Living With Fear

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Image via Flickr by frankieleon.

The subway is cold and sparsely populated—ideal travel conditions—but I am still clawing at my keychain, struggling to unscrew the small cylinder that holds the chalky white pills that keep my heart from exploding. My throat’s already closing up, head so light it may actually float off my shoulders. I imagine it bobbing against the top of the subway car like a balloon. No one will probably even notice. This is, mercifully, New York City.

The attacks have assaulted me since I was a kid, wriggling out of car seats and pews and classroom chairs. Escape, in the beginning, is found atop a toilet, in the private cell of countless bathroom stalls in gas stations and church basements and school hallways, muffling gasps and tears until the waves of panic finally cease. The bathroom stall is safe because four walls protect me from anyone discovering my secret. Skillful at muting sobs in the cups of loosely clenched fists, I practice variations of the same lie: not feeling well, something I ate, a stomach bug; a migraine.

By the time I am in college, the attacks prohibit me from driving more than twenty minutes without pulling over to call 911. By the time the paramedics come, I am a mess of relief, all sloppy smiles and droopy arms. The blood pressure cuff feels like a cozy blanket. Once again, I am secure.

For a long time, I thought the attacks would go away, and sometimes they did—for years. But through some mysterious mix of genetic wiring and the slightest trigger: lack of sleep or food or a simple off day, they have, at times, left me incapacitated. It wasn’t until I stopped fearing them that I learned to live with a mind that can grow volatile, even uncontrollable, because I know, eventually, the danger will pass.

During my last spate of anxiety, I found myself writing a lot. Creativity was an escape from the fear I had of my anxiety, and by proxy, myself. But creativity itself takes courage, whether confronting the darkest parts of a mind unraveling or submitting, ironically, a piece on the empowerment of making the first move in relationships.

The more I accepted my anxiety, the easier life became. Instead of reaching for my antianxiety medication, I dug inward. After Googling “breathing exercises,” I found extensive research on “belly breathing:” deep breathing from the diaphragm. I bought a yoga mat and began regular sessions stretching while maintaining close awareness of my breath. At the gym I practiced my own version of cardio: a “soft” workout involving low intensity biking while listening to classical music. For the first time, old goals—writing more for the public purview, visiting more with friends—became possible again. By managing my anxiety in a unique, personal way, I reclaimed my old self.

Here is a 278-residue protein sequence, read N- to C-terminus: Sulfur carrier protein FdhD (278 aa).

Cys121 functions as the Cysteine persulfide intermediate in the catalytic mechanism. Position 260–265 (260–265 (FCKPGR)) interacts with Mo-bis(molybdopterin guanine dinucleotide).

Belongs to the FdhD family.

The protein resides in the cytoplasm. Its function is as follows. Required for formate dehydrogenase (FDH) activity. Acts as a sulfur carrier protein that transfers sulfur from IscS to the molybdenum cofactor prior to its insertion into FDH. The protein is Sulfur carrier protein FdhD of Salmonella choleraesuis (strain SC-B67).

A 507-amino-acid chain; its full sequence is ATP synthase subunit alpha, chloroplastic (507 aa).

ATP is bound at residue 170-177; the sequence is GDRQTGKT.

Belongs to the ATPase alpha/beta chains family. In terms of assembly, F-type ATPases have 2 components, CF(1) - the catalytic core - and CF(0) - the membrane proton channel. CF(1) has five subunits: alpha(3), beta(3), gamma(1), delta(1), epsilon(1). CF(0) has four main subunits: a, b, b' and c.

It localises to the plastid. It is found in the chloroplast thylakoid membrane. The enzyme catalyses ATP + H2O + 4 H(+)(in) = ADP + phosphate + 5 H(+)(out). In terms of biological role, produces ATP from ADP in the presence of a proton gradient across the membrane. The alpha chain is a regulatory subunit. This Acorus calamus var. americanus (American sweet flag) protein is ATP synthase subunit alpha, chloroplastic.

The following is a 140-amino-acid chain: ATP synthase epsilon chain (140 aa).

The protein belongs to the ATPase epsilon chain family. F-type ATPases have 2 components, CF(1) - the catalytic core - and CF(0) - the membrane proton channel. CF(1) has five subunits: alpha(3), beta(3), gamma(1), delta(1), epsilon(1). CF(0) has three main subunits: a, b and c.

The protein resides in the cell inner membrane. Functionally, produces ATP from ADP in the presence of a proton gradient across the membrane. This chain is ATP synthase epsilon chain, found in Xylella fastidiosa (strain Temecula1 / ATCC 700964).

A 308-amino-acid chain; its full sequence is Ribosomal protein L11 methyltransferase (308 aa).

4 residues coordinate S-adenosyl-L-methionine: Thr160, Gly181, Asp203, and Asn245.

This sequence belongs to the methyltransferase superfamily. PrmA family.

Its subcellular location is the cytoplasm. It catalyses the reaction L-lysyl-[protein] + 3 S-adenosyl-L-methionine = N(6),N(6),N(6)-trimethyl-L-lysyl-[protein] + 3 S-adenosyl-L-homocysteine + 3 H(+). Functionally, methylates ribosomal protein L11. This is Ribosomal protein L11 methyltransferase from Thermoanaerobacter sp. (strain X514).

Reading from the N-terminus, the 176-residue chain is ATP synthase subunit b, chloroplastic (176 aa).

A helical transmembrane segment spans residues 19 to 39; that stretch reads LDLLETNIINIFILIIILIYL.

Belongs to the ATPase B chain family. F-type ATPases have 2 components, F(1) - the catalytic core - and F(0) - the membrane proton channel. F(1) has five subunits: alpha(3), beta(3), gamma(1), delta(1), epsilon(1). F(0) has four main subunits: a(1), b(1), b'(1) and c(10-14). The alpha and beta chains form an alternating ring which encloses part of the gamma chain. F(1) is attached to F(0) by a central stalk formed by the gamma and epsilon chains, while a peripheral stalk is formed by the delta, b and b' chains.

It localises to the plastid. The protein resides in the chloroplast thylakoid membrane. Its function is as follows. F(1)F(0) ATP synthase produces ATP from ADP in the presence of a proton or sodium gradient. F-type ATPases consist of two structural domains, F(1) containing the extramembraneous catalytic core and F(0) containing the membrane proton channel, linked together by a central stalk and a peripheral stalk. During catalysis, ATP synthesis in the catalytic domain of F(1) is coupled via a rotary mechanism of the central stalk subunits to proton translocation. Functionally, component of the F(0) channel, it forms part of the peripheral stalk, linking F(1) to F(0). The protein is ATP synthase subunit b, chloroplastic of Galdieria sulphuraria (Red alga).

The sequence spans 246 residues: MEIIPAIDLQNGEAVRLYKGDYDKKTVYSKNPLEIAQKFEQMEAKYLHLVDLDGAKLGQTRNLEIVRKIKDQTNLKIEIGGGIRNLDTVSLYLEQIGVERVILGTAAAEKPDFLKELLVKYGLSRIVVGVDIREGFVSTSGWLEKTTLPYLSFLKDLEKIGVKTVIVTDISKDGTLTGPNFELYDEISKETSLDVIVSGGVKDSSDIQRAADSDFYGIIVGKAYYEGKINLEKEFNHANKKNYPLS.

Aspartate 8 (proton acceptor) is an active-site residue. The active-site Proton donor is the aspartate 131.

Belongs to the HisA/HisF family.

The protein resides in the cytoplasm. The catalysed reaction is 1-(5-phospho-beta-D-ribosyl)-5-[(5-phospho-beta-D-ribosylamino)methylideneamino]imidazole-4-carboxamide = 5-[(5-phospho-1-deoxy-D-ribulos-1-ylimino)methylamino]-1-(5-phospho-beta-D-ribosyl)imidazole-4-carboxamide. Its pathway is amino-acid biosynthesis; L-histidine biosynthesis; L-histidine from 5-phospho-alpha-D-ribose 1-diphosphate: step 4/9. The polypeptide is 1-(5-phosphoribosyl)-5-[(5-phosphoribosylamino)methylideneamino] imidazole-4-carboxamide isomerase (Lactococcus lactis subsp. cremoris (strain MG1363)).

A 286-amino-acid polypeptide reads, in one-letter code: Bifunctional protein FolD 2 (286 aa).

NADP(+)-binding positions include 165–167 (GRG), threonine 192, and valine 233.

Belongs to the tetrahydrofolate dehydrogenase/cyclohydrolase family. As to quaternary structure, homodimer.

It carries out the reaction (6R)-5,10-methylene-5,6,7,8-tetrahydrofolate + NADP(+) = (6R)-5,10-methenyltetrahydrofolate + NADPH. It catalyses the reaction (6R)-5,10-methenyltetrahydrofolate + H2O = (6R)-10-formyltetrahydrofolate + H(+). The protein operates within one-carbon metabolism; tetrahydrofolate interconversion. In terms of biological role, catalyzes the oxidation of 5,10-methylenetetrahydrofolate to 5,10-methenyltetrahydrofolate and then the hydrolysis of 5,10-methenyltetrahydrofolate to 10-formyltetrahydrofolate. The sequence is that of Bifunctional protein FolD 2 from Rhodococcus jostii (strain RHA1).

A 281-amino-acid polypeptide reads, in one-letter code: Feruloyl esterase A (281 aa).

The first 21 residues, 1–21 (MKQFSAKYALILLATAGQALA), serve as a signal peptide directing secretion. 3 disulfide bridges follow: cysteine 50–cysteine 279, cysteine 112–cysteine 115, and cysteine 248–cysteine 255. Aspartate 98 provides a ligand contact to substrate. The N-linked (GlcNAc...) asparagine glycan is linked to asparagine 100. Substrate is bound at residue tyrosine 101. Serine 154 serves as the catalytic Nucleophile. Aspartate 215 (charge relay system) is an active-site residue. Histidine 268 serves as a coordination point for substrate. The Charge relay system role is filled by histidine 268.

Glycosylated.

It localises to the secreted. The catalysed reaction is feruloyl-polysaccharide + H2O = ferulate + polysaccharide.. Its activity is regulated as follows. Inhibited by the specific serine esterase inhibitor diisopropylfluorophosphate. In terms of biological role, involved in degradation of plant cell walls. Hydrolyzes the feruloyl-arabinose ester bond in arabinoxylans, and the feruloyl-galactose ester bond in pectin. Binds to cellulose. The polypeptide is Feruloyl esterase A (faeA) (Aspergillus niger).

My creativity is not yours. There is no correct path to becoming creative because, as humans, it is already an innate part of us. Breathe into it, accept it. Celebrate it. Most of all, accept the fear that comes with a life worthy of participation, a life bursting with possibilities—if you allow it.

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D.T. Griffith

Motivation has been on my mind lately, due in large part to reading Daniel Pink’s Drive, which I recommend everyone to check out. So I’m looking at how it relates to what I do as a writer and how I can write about its existence in a professional setting. And I continue to wrestle with it.

Then I had the brainstorm when fear motivates us. What could possibly be good about a negative motivator? Are there exceptions to the rules of intrinsic and extrinsic motivation? As I felt the need for my bones to rip out of my skin in pondering this, an epiphany struck me – I’m fighting through motivational issues right now as I type these words. Feeling unmotivated to write about motivation. Not good.

Returning to my earlier question about fear motivating us in a positive way – sure, in that no one wants to…

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The boss scare factor

D.T. Griffith

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Scare Factory

Consider your workplace. Do you feel confident in your ability to speak honestly with your boss or coworkers? Are you forced to walk barefoot on a wide plank wood floor covered in eggshells without making a sound? Because, if your boss should hear the slightest crunch you will be sentenced to hard time in his sweatshop dungeon churning out handmade plastic jewelry to sell to vending machine distributors.

An open coal-fired furnace occupies half the room, providing both intense heat and the only light source. No indoor plumbing so you’re forced to use a five gallon pail. You have no choice but to endure your boss’s martini-soaked screams and rants whenever he feels…

View original post 534 more words